Cookery Teachers Need Training
My 12 year old grandson has just started Secondary School and this term has been 'experiencing' this new cookery aspect of the school curriculum. I say 'experiencing' because frankly he knows more than his teacher about food and about preparing and cooking food. He has made 'pizza' twice this term - in reality it was cheese and tomato on a bought bread roll. They didn't even make a pizza base by rolling out dough! He consequently returns home on a Tuesday evenings complaining about his teachers inability to excite or motivate his passion for food and his interest in cooking. He is a bit of foodie, and thought he would test out his teacher's food knowledge, so he asked her what 'nage' was, one of his favourite dishes. She took a week to think about it before describing it to him as a sausage casserole. He smiled and thanked her, knowing it was a broth of poached seafood (below).
The new food curriculum has many cooking skills which DT teachers feel are too difficult - filleting chicken and fish, making choux pastry, roasting, braising and making sauces and pasta et.al. These Food Technology teachers need to get their cooking skills up to scratch if they are to best serve their pupils. So it is with relief, that I see the Government is funding a series of courses for what they call, 'Non-Specialist Food Teachers'.
Delivered by the Food Teachers Centre the courses are called ''Teach Food'' - what an admission! They go on to say in their advertising - ''Didn't train to teach food? Come from another subject? Feeling unsure of teaching practical food lessons and concerned about techniques and management of students and rooms in these fast-paced lessons? Our 4 days for Non-Specialist Food Teachers share best practice, top tips and great ideas when working in the food room.''
The programme of training claims to be based on face to face interactive sessions with a wide range of practical skills being covered, but ensuring how to deliver these appropriately to students. They aim to build delegates self-esteem and competency in practical application through providing practical skills training and guided learning...bringing the Wow factor into the classroom!
Hurray for 'Wow', I say!!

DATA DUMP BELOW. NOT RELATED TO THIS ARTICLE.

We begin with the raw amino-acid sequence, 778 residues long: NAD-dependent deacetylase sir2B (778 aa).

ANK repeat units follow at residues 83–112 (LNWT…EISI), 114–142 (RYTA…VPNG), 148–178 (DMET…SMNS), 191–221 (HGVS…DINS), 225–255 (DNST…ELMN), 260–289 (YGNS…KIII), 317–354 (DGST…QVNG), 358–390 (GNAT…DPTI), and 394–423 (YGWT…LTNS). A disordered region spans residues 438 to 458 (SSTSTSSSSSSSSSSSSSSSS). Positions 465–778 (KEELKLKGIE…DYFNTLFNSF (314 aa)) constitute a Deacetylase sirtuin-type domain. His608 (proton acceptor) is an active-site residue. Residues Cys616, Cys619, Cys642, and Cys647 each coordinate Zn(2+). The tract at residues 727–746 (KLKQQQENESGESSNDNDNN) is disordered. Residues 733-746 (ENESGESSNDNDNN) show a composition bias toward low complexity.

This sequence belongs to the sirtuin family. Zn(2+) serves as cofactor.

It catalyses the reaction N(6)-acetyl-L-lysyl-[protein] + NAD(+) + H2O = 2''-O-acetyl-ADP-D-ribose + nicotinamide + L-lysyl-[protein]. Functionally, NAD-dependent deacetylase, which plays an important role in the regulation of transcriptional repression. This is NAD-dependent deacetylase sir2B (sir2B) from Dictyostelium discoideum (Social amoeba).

The first 'Teach Food' course will be run in Havering in East London on Monday 14 December and costs £125 per day and covers:-
- Practical ''hands on experience'' making sauces: handling raw meat and fish: rubbing in method and bread making with a focus on higher level skills and one hour lessons.
- Understanding the principles of managing Food lessons in the whole school curriculum
- Understanding how Food contributes as a cross curricular area to the whole school food policy (and work effectively with colleagues in PE, Science and other areas to develop a consistent approach to food education across the school)
- The teacher's role in changing attitudes and behaviour in relation to healthy diets
- Managing teaching and learning in practical food lessons - structuring activities, demonstrations, identifying risks in advance and managing safety, managing groups, planning time within lessons
This is followed by days on Nutrition and Food Science on Monday 8th February 2016 and Friday 13th May 2016.
There will also be a similar course in Hertfordshire on Friday 11th December 2015 with follow-up days on Monday 8th February 2016, Wednesday 3rd February 2016 and Wednesday 4th May 2016.
If you miss this, there is a catch-up Summer School at the University of East London on 23rd June, 24th June, 12th July and 13 July 2016.
Further information: Suzanne.Gray@foodteacherscentre.co.uk or for bookings on all courses see:- www.foodteacherscentre.co.uk
At last, some recognition of what I have been saying for months, food teachers need cookery training if they are to best serve their pupils and satisfy the demands of the national curriculum!